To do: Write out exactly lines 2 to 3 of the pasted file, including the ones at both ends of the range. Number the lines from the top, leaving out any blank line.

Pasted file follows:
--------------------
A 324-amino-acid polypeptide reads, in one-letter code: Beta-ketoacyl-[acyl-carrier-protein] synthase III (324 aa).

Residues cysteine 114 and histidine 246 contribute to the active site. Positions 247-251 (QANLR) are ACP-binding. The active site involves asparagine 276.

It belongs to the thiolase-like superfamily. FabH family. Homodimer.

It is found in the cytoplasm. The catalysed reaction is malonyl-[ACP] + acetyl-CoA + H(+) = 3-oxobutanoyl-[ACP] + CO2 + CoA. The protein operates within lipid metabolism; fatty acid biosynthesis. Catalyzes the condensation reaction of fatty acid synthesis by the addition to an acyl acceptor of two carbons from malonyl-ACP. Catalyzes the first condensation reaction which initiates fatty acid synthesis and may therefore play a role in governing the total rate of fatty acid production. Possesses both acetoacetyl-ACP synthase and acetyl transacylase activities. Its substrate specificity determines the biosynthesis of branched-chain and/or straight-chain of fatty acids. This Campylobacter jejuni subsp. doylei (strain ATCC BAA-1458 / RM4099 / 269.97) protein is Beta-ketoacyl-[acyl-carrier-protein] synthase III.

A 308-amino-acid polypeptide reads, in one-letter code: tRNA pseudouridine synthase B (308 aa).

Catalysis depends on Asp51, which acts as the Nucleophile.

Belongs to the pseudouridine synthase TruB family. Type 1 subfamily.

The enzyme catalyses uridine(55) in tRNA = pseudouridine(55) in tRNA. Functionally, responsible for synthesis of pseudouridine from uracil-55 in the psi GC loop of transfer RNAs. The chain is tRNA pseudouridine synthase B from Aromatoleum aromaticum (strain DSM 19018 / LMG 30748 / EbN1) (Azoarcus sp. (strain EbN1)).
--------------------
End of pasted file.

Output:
Residues cysteine 114 and histidine 246 contribute to the active site. Positions 247-251 (QANLR) are ACP-binding. The active site involves asparagine 276.

It belongs to the thiolase-like superfamily. FabH family. Homodimer.